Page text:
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Sons of Iraq

Government efforts to pay the approximately 94,000 SOI personnel, predominately Sunnis, and integrate them into long-term employment (20 percent with state security agencies and 80 percent with civil ministries) were stalled in late 2009 in advance of the March 2010 parliamentary elections. Prior to this period, the government had transitioned 43 percent of the approximately 95,000 SOI members into the ISF or various civil ministries. During the elections the government put the transition of the SOI into civilian and Iraqi security forces jobs on hold to afford extra security during and after the elections. Security needs during government formation extended this pause in SOI transition.

A history of pay problems and slow transition to other employment, although coincidental, contribute to negative perceptions among the SOI. Despite these delays the government continued to support the Sons of Iraq. Since May 2009 the government has been responsible for paying all SOI salaries, and timeliness continued to improve. In two of the last four months of the year (September and December), the SOI were paid early, with only minor delays in four provinces in October and November. Other recent government actions to address the problem included establishing a joint interagency coordination center for the SOI, more timely payments, and the creation by the prime minister of a committee focused on how best to promote successful SOI integration. In addition, the government's draft 2011 budget included $195 million for salaries and other payments for the SOI. Suspected government targeting and arrest of SOI personnel for alleged previous terrorist activity continued to be a point of tension between the Sunni population and the government.

SoI transitions to the ISF and civil ministries was delayed in early 2010 in order to maintain SoI as an added measure of security through the formation of the new government. Prior to the GoIís decision to delay transitions, over 40% of identified SoI had been transitioned into the ISF or various civil ministries. The SoI who had not yet transitioned remain under GoI control and were paid through the Iraqi Army (IA) in all but Anbar Province, where the IP maintain payment responsibility. US Forces continued to encourage the GoI to bring SoI payments up-to-date. By mid-2010, the SoI had received their pay only through March 2010. The GoI repeatedly stated its intentions of making a double payment at the beginning of June for April and May service. On May 30, 2010, representatives from the the MoF, the Implementation and Follow-up Committee for National Reconciliation (IFCNR), and the Office of Disarmament, Demobilization, and Reintigration (DDR) met to solve persistent pay problems. As a result of the meeting, the MoF transferred all funds for 2010 SoI salaries to DDR. This new pay procedure should remove an estimated two weeks of bureaucratic and administrative processing from each pay period.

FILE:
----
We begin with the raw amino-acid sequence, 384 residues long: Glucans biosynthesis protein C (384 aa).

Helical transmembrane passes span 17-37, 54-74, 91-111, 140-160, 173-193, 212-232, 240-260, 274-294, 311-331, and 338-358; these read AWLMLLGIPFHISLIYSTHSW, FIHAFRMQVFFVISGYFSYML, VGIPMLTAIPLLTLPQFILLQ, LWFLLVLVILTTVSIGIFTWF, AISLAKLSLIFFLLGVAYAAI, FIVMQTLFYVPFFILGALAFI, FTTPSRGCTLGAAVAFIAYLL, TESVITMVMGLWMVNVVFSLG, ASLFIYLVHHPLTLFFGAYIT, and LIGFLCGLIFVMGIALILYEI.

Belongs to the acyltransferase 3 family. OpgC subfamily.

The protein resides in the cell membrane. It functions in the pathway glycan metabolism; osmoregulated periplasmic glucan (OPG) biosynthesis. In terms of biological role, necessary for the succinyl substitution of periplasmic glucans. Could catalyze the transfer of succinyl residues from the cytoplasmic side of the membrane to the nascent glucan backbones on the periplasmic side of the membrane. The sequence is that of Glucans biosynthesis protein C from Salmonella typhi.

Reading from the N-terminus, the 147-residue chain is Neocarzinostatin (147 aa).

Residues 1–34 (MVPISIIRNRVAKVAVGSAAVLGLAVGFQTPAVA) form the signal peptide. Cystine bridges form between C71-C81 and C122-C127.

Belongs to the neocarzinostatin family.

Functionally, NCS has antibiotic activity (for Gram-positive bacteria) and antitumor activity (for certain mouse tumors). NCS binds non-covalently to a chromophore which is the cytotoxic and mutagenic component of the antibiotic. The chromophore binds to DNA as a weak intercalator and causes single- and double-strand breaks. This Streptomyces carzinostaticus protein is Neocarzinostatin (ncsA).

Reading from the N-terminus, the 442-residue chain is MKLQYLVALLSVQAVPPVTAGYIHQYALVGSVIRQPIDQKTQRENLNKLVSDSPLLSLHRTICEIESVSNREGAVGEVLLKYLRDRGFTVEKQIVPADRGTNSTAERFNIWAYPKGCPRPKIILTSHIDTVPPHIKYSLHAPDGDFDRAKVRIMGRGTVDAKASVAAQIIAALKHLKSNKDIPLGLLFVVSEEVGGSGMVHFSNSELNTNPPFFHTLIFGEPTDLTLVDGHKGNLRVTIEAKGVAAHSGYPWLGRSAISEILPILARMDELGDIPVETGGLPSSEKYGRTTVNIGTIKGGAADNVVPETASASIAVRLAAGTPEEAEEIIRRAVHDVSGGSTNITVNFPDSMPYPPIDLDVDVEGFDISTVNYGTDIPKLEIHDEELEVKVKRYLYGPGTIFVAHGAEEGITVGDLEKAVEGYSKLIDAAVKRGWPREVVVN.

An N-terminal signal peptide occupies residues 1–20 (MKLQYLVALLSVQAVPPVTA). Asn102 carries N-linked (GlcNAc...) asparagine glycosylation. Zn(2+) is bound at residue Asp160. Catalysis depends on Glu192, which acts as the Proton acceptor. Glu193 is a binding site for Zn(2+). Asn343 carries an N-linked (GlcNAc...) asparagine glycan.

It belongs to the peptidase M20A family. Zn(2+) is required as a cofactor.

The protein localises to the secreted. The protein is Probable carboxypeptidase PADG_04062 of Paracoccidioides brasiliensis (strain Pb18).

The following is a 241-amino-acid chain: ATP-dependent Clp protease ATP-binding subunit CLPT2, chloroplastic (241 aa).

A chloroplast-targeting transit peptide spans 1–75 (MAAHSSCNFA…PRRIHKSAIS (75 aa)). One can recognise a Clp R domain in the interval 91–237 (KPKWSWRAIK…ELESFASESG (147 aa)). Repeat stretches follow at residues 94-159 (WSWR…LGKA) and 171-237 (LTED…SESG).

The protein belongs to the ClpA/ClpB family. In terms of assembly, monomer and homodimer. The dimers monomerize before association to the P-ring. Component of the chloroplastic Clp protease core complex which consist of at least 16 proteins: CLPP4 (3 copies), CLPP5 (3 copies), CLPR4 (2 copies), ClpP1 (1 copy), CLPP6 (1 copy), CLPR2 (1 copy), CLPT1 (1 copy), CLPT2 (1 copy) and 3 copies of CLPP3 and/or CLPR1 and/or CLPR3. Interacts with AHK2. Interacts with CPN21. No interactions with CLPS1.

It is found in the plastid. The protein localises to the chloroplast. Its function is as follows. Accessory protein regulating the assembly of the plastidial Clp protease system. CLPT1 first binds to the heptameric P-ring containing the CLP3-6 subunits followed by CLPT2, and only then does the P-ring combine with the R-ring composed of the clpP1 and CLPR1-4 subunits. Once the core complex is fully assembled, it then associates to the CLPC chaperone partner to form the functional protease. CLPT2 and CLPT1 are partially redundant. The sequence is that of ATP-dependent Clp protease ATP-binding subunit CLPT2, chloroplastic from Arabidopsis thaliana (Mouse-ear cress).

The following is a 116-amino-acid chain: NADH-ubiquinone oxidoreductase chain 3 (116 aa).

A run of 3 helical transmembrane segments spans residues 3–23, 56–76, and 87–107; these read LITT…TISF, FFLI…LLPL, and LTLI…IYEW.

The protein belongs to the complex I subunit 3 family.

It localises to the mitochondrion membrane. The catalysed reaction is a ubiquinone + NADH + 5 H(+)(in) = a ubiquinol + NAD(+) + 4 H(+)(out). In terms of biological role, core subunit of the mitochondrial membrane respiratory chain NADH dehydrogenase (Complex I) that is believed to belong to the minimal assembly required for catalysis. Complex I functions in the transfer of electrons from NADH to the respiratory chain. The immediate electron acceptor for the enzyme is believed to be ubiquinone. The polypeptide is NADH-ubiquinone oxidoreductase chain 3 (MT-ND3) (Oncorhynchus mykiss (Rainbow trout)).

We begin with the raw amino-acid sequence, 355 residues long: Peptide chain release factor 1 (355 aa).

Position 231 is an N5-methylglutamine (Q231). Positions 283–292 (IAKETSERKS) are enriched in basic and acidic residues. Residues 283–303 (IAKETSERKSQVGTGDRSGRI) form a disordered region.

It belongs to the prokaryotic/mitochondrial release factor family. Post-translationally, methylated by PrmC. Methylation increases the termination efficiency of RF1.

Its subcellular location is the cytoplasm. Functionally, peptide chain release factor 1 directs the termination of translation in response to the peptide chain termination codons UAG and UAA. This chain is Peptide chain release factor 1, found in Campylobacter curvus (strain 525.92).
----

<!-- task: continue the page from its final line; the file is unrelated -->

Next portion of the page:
The GoI reported they have transitioned 30,476 Baghdad SoI into GoI ministry positions. Initially, the GoI goal was to transition all Baghdad SoI into government positions by the end of 2009. These transitions were delayed, however, until after the March 2010 elections, and again until government formation, in order to maintain SoI as an added measure of security. The GoI also stated its intent to bring back a limited number of former SoI from their ministry jobs to man security checkpoints and provide intelligence on a voluntary and temporary basis. By PM Order, 80% of SoI placements will be in civilian ministries and 20% will be with the ISF. By mid-2010, more than 13,000 of the SoI placed had been with the ISF. IFCNR was working closely with each of the provincial governments to execute plans that fit the needs of the provincial agencies.

Vocational programs, originally initiated with MoLSA, had not gained traction within the GoI. Since transition began, the ministries have handled SoI training programs internally, mainly honing skills necessary for their current jobs.

The Sunni community remained concerned about SoI leader arrests, attacks by AQI insurgents, late payment of salaries, and halted transitions to permanent government jobs. In key leader engagments with IFCNR and other GoI officials, USF-I focused on these issues. Insurgent groups, including AQI, seek to diminish the effectiveness of SoI through targeting, intimidation, and infiltration. The extent of infiltration varies by region.

Daughters of Iraq (DoI) continued to support local IP checkpoints in Diyala. The DoI do not carry weapons, but are stationed at checkpoints in pairs to conduct searches of females for weapons and explosives. USF-I still holds the DoI contract, but is working with IFCNR to transfer responsibility in accordance with the GoIís request.




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Page last modified: 12-01-2012 18:11:28 ZULU